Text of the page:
Image: Anthony Freda
I'm looking forward to spending this Saturday with my husband and our friends Mary Beth Sullivan and Bruce Gagnon sharing some useful information. I'll also be offering people a chance to buy a good looking Maine Natural Guard t-shirt printed on 100% organic cotton.

People can join the Natural Guard from wherever they find themselves in climate chaos. 

Taking the pledge is easy. Just read it:

I pledge to speak out about the effects of militarism on our environment, because the commons we all share that sustain life are valuable to me. 

IN DISCUSSIONS ABOUT SECURITY and safety, we remind others of the need to count in the cost in pollution and fuel consumption of waging wars all around the planet.

IN DISCUSSIONS ABOUT ACTING SOON TO PROTECT OUR LOVED ONES FROM THE EFFECTS OF CLIMATE CHAOS, we remind others of the need to examine the role of the Pentagon and its many contractors in contributing to planetary warming.

and click here to add your name.

Then, get busy sharing some truth.

P.S. If you can make it to Washington, DC this month you can attend the first ever (?!) conference to connect the dots between the Pentagon===>climate change. Details on No War 2017: War and the Environment here.

Sunday, September 10, 2017

Getting It Wrong In Afghanistan: Bagram Air Base And Prison Complex

After 16 years of bloody occupation, the kleptocracy is poised to make even more money in Afghanistan. The demagogue with bad hair is listening to an inner circle that includes Erik Prince of the notorious Blackwater mercenary firm that helped occupy Iraq. Privatize even more of the war, they whisper. Endless war means endless profits!

The fact that Afghanistan's sovereignty is vigorously defended by freedom fighters posing as religious fanatics is super convenient.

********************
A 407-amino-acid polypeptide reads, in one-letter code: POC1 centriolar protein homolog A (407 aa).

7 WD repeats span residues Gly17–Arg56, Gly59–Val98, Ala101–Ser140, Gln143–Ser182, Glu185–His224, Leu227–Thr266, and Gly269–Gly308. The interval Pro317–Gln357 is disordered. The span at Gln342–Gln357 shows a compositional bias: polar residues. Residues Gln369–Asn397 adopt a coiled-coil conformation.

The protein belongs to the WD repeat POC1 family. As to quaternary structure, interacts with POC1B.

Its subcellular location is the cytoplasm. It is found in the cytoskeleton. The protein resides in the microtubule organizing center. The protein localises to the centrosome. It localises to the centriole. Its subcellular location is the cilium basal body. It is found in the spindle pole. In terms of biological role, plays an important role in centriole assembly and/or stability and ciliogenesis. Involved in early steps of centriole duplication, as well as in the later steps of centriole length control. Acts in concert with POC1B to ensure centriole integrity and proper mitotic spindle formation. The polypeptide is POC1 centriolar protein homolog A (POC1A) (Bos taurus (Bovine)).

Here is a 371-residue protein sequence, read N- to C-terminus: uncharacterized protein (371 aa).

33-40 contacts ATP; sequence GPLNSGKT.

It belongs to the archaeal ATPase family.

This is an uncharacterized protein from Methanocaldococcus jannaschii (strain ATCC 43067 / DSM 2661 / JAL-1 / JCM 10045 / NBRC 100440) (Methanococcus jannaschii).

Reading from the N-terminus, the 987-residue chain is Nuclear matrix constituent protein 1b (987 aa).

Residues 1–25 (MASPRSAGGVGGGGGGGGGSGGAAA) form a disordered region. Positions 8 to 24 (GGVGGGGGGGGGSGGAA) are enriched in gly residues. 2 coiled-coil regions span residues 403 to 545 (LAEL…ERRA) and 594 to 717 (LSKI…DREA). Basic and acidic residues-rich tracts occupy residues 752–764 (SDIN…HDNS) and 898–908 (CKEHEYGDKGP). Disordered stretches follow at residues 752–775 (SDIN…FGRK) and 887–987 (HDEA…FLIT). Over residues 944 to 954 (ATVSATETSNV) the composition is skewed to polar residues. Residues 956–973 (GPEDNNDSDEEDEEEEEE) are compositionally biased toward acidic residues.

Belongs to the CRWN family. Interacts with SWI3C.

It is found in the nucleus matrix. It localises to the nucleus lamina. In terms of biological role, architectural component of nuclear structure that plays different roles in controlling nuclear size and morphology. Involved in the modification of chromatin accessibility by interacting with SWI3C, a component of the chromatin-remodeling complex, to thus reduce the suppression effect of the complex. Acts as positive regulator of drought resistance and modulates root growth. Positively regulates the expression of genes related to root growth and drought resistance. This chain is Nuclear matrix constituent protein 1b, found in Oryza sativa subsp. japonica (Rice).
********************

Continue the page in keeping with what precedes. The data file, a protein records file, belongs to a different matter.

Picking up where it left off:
During the Soviet occupation a fierce young man in Kabul told me, "As long as there is one Afghan left alive, the Soviets will never rule our country!" 

Fast forward to 2017.

Bagram Air Base and Prison Complex, constructed on the ruins of a Soviet base, is the largest U.S. military base in Afghanistan. A suicide bomber inside the gates killed numerous troops gathered to observe Veterans Day there (formerly Armistice Day) last November. It was again targeted this month by a motorcyle-riding suicide bomber who detonated at a security gate. In June, eight Afghan guards headed for the night shift at Bagram were killed when their car was attacked in a driveby shooting.

Back in 2002, prisoners were tortured and beaten to death in the "detention" facility there; a few soldiers were court martialed for their role in the abuse. In 2010 the Pentagon released the names of 645 souls being held prisoner at Bagram. For seven years the detainees included Pakistani neuroscientist Dr. Aafia Siddiqui and her three children.

Building big, expensive compounds where military personnel can enjoy air conditioning, fast food burgers and wifi is what the U.S. is good at. Winning hearts and minds, not so much.

The latest suicide bombing was said to be connected with a public relations faux pas on the part of the occupation. As reported by the Associated Press:
Earlier Wednesday, a U.S. commander had apologized for dropping leaflets in Afghanistan that were deemed offensive to Islam. 
The leaflets dropped Monday night, which encouraged Afghans to cooperate with security forces, included an image of a dog carrying the Taliban flag, said Shah Wali Shahid, the deputy governor of Parwan province, north of Kabul. The flag has Islamic verses inscribed on it, and dogs are seen as unclean in much of the Muslim world.
There have even been allegations that dogs were used to rape prisoners held at Bagram.

An Afghan interpreter interviewed by Emran Feroz for Alternet stated: "Guantanamo is a paradise if you compare it with Bagram."

How much has it cost U.S. taxpayers to create and maintain the cruelest military installation on Earth?

By Staff Sgt. Craig Seals -
Due to the lack of accountability in Pentagon budgets and contracting practices, the price tag is impossible to determine with any certainty. Chronicles of waste and corruption abound, but accurately quantifying this mammoth corporate welfare scheme will probably not be possible.

Of the 800+ military bases that U.S. taxpayers support abroad, Bagram is at the top of my list to just close already. The U.S. and or NATO will never "win" the war in Afghanistan. Bagram has been called a "factory for terrorism" and even without the torture its mere presence is enough to help Taleban recruiters find the next generation of suicide bombers. 

Just bring the homesick troops back already, and close the base. Erik Prince is already rich enough.